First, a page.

Gizzard. The surface of gizzard possessed a layer of rough cuticle, which was 112-140 mm thick and showed a positive PAS reaction. The epithelium showed many folds, and was lined by simple columnar cells. The cells were high columnar appearance, with basal nucleus and hyaline cytoplasm. Some crypts were in the surface of the epithelium, and the bases of the crypts were the open of the gizzard glands. The gizzard glands were simple tubular glands, located in the lamina propria. The glands were divided to two parts: cervical parts and body parts. The cervical parts were more restricted than the body parts. The secretions in the lumen of cervical parts were eosinophilic like the cuticle. The cells in the body parts were basophilia and the lumens normally were vacant (Fig. 2C). The lamina muscularis mucosae were absent. The muscular layer was very thick and made up of interior oblique muscle and outer circular muscle. The tunica serosa was constituted by connective tissues that were rich in blood vessels and nervous plexus.
The cuticle was made up of the horizontal matrix, the vertical rods and shedding epithelial cells. The horizontal matrix was located between the cuticle and the surface epithelium, secreted by the surface glandular cells; while the vertical rods secreted by the simple tubular glands and existed in the lumen of the glands. The horizontal matrix and the vertical rods were easy to discriminate in combined AB-PAS stain, as the horizontal koilin was AB-positive, while the vertical koilin was PAS-positive (Fig. 2D). This showed that the horizontal matrix were acid and neutral mucopolysaccharide, while the vertical rods was acid.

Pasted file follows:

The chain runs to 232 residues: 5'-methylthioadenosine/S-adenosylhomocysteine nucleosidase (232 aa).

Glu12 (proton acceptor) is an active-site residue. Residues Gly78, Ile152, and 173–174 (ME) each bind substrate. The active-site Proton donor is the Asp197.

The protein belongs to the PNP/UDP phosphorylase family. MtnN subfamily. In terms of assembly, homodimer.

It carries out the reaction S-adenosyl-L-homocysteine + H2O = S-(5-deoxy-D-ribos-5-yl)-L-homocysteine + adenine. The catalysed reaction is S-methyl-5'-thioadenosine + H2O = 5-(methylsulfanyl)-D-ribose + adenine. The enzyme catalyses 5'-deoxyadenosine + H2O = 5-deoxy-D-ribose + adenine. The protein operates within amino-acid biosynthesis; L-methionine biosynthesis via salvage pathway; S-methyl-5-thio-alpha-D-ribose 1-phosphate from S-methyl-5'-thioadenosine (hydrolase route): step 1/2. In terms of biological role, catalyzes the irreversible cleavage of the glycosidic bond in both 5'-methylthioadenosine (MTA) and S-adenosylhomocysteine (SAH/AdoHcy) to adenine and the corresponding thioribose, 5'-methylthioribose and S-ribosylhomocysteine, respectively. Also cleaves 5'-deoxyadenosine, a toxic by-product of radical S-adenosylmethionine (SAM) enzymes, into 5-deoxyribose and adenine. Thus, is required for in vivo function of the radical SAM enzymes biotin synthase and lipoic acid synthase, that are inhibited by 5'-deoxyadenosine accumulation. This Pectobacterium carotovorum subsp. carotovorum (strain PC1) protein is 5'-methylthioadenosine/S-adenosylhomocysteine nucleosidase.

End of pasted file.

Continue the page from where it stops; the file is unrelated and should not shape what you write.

The oesophagus in the entrance of the thoracic normally expanded to form an organ called crop. The oesophagus of the grey-backed shrike did not have crop, this was in according with the finding in other Passeriformes birds (Rajabi & Nabipour, 2009). The crop was a storage organ where the ingested food was moistened by the mucous secreted by the oesophagus and crop glands. The food of grey-backed shrike was affluent, and they had the habit of storing the food, such as putting their food on the branches of trees, so they did not need the crop to store the food. Additionally, they had the habits of shredding food with their beaks, so their oesophagus was narrow. The wall of the oesophagus was composed of three layers: mucous membrane, muscular layer and serosa. The submucous layer was absent. This was coincided with the report of Sagsoz & Liman (2009). But Rajabi & Nabipour identified the submucous layer was located between the lamina muscularis mucosae and the muscular layer in the oesophagus of kestrel.